COMMENT: By Crosbie Walsh
Media giant Stuff, after a protracted study of its own history, announced this week that much that it has published on Māori has been racist. It has apologised for this and introduced guidelines (a Treaty of Waitangi-based charter) to improve its record.
Surprisingly, left-leaning journalist Chris Trotter has condemned these initiatives, saying apologising for your history is to admit you don’t understand it (with which I disagree) and that the apology is likely to result in a White backlash, with which, unfortunately, I cannot disagree.
But he appeared unconcerned or unaware of the ongoing Māori backlash evident since at least the 1950s. He did not mention Nga Tamatoa, Bastion Point, the Land March, the Raglan and Wanganui protests, the foreshore and seabed issues, or the creation of the Māori Party.
He wrote of rewriting history while failing to recognise that it had in fact already been rewritten, by commission and omission— by Pākeha.
Only relatively recently have the “Māori” Wars and the Wairau “Massacre” been renamed the Land Wars and the Wairau Affair.
Until relatively recently the Treaty of Waitangi was considered meaningless, and a number of influential Pākeha still think so.
What is more, Māori are still being held solely responsible for the consequences of the Pākeha rewriting and resultant marginalisation: their poor health and crime rates, poor education levels, family breakdown, child abuse, drug use, and on and on.
The appalling story of Parihaka
Trotter wrote that to rewrite was to not understand, but the appalling story of Parihaka that he mentioned in passing was not even known to Pākeha until Dick Scott, who died this year aged 97, wrote The Parihaka Story (1954) and its expanded Ask that Mountain (1975).
Te Whiti-o-Rongomai … arrested and imprisoned without trial. Image: Crosbie Walsh blog
In 1881, some 1600 troops equipped with cannon invaded the village on the slopes of Mt Taranaki (Mt Egmont?) in response to Māori removing surveyor pegs and ploughing confiscated land. The ploughmen and leaders Te Whiti-o-Rongomai and Tohu Kākahi were arrested and imprisoned without trial. Te Whiti was arrested again in 1883 and 1886.
Today, if you see Taranaki women wearing white feathers in their hair it is in memory of Parihaka and Te Whiti whose repeated peaceful passive resistance has been likened to that of Mahatma Gandhi.
Not too long ago, no Māori language, cultural mores or history were taught in our secondary schools (indeed, there were few Māori teachers) and the universities were little better.
I well remember a quite heated argument with my history lecturer at Victoria, Mary Boyd, in the early 1960s. She maintained the Treaty had no validity or use. I only got a “B” in that paper!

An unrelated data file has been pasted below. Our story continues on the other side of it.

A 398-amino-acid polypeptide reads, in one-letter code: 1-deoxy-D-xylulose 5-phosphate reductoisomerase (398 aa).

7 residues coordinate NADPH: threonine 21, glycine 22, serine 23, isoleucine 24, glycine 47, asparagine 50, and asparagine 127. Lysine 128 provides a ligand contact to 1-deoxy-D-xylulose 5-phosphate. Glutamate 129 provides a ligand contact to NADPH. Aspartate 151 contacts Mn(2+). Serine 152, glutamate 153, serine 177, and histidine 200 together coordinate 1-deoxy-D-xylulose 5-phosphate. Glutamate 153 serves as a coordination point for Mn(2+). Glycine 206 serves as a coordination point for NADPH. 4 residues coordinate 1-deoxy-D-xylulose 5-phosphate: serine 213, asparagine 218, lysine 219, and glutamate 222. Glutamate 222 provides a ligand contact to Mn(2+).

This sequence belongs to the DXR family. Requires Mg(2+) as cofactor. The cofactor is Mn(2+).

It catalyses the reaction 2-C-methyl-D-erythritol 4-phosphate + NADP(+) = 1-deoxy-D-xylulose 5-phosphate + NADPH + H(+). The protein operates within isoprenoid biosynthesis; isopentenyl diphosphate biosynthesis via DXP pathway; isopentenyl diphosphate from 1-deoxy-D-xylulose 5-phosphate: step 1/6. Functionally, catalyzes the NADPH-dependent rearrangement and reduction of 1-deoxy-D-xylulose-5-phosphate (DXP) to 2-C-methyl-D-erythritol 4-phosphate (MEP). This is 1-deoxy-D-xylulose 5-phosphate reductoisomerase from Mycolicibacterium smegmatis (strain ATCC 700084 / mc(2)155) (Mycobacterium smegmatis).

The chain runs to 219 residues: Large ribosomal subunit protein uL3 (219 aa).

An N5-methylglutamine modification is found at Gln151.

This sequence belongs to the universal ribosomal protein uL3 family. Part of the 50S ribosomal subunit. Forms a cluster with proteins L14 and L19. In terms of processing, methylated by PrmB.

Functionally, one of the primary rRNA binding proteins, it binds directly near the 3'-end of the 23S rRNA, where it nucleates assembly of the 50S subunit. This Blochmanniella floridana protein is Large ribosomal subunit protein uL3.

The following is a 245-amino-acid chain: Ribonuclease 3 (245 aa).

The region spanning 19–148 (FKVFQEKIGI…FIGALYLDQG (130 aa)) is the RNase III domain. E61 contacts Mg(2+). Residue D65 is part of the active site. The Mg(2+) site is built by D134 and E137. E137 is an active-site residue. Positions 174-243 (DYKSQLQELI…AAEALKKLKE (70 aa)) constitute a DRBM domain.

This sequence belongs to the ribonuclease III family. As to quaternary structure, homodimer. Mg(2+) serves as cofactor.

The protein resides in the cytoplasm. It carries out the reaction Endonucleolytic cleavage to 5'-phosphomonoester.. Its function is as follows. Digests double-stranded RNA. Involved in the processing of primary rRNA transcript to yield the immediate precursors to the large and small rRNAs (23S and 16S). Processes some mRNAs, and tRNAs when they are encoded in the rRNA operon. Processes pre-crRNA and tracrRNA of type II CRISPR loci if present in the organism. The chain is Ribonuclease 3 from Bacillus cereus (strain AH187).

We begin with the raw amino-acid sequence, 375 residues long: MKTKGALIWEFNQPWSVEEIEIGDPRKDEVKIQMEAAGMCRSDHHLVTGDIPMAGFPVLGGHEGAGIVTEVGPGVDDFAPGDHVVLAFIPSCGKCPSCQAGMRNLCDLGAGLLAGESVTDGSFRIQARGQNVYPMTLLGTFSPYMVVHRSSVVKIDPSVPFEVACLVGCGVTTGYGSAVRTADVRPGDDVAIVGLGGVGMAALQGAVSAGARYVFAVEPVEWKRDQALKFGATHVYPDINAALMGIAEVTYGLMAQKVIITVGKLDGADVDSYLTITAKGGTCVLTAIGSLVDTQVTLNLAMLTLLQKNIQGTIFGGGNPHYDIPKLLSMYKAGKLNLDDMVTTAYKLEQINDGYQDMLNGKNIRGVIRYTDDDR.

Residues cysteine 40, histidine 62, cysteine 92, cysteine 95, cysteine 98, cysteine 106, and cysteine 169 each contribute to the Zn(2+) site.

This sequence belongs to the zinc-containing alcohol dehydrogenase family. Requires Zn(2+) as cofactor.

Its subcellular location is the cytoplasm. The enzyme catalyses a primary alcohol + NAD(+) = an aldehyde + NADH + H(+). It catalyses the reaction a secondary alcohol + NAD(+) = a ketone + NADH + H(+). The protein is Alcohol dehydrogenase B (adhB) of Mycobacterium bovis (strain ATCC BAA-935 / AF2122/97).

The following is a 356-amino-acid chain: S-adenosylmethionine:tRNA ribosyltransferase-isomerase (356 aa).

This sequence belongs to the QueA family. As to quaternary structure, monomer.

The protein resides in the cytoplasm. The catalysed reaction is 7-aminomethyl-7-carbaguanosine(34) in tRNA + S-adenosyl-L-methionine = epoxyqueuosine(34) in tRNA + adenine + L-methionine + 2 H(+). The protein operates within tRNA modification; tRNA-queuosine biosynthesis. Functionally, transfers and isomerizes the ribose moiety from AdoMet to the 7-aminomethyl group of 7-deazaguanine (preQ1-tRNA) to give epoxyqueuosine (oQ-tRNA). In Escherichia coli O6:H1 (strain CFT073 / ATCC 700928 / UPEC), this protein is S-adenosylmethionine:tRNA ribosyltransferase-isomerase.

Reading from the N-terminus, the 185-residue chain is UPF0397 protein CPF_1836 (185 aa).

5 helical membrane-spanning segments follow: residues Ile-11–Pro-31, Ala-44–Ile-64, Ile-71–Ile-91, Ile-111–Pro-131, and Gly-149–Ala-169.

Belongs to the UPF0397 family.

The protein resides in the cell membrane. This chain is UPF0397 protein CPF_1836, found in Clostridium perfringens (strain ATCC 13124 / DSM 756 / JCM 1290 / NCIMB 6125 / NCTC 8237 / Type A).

I remember also the PPTA Journal article in 1970 concerning teachers’ college students who researched Wairau. They concluded Māori had ambushed the NZ Company, starting the killing, ignoring the fact that it was only after Te Rangihaeata’s wife had been killed that the Māori responded in earnest; the fact that the NZ Company had illegally provoked the affair, hoping to forestall Commissioner Spain’s enquiry that was likely to determine the NZ Company’s title was invalid.
Māori land was invaded
It was Māori land that they had invaded.
This is not what those teachers’ college students were taught, or what they would teach to their pupils. I know because one of them was a young colleague of mine.
The Journal printed my response (“Another view of the Wairau Affair”) but much of the damage was already done. What was taught in our schools and universities, if it was taught at all, was this sort of a Pākeha version of history.
I’m sorry, Chris Trotter. We definitely need to rewrite history, if only to correct what little we know.
Thoughts on the Stuff’s Charter
Stuff’s charter recognises the media’s “enormous impact in shaping public thought … and societal norms”. It claims to be “a brave new era for NZ’s largest media company”.
The intentions of the charter are commendable but there’s no mention in the charter of Māori editors, columnists and journalists, only a separate acknowledgement by the CEO to redress their under-representation.
Also, there appear to be no explicit Māori organisational structures within the organisation, and no mention of any Māori inputs to the charter. I wonder if any Māori helped to write the charter, or whether this is another example of well wishers hoping to do things to and for Māori?
Without these structures and “by Māori” inputs, good intentions may not amount to very much. We’ll have other Oranga Tamariki sagas.
But it’s a start in the right direction for which Stuff should be congratulated. I wonder how many other organisations will follow its example.
This column is republished with permission.
This post was originally published on Radio Free.